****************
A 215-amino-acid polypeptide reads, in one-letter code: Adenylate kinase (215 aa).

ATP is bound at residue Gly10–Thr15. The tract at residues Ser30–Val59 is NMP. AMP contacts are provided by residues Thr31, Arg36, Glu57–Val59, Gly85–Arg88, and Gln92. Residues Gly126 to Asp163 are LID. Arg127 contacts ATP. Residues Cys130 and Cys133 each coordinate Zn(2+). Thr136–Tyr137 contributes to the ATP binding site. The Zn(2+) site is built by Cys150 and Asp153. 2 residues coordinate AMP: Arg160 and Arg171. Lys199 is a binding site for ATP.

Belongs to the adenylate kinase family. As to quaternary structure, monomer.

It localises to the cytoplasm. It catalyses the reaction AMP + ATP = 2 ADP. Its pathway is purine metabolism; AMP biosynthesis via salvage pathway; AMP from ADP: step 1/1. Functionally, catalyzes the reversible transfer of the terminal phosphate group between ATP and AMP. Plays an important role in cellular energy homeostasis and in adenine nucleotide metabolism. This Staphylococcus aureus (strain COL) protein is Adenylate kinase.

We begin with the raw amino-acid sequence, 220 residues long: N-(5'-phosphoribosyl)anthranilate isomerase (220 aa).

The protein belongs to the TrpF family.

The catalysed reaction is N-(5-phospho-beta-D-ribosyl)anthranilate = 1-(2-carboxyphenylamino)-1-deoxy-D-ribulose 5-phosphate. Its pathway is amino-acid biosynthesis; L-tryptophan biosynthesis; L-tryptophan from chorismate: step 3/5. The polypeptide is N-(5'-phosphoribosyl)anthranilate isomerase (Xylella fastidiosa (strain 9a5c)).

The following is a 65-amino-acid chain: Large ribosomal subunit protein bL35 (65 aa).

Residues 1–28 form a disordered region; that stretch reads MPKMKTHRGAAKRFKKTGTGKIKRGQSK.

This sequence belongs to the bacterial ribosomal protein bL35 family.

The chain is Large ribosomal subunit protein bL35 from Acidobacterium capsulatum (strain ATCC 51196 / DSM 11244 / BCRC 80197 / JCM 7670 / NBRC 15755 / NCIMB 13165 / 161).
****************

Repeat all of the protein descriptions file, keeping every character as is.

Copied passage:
A 215-amino-acid polypeptide reads, in one-letter code: Adenylate kinase (215 aa).

ATP is bound at residue Gly10–Thr15. The tract at residues Ser30–Val59 is NMP. AMP contacts are provided by residues Thr31, Arg36, Glu57–Val59, Gly85–Arg88, and Gln92. Residues Gly126 to Asp163 are LID. Arg127 contacts ATP. Residues Cys130 and Cys133 each coordinate Zn(2+). Thr136–Tyr137 contributes to the ATP binding site. The Zn(2+) site is built by Cys150 and Asp153. 2 residues coordinate AMP: Arg160 and Arg171. Lys199 is a binding site for ATP.

Belongs to the adenylate kinase family. As to quaternary structure, monomer.

It localises to the cytoplasm. It catalyses the reaction AMP + ATP = 2 ADP. Its pathway is purine metabolism; AMP biosynthesis via salvage pathway; AMP from ADP: step 1/1. Functionally, catalyzes the reversible transfer of the terminal phosphate group between ATP and AMP. Plays an important role in cellular energy homeostasis and in adenine nucleotide metabolism. This Staphylococcus aureus (strain COL) protein is Adenylate kinase.

We begin with the raw amino-acid sequence, 220 residues long: N-(5'-phosphoribosyl)anthranilate isomerase (220 aa).

The protein belongs to the TrpF family.

The catalysed reaction is N-(5-phospho-beta-D-ribosyl)anthranilate = 1-(2-carboxyphenylamino)-1-deoxy-D-ribulose 5-phosphate. Its pathway is amino-acid biosynthesis; L-tryptophan biosynthesis; L-tryptophan from chorismate: step 3/5. The polypeptide is N-(5'-phosphoribosyl)anthranilate isomerase (Xylella fastidiosa (strain 9a5c)).

The following is a 65-amino-acid chain: Large ribosomal subunit protein bL35 (65 aa).

Residues 1–28 form a disordered region; that stretch reads MPKMKTHRGAAKRFKKTGTGKIKRGQSK.

This sequence belongs to the bacterial ribosomal protein bL35 family.

The chain is Large ribosomal subunit protein bL35 from Acidobacterium capsulatum (strain ATCC 51196 / DSM 11244 / BCRC 80197 / JCM 7670 / NBRC 15755 / NCIMB 13165 / 161).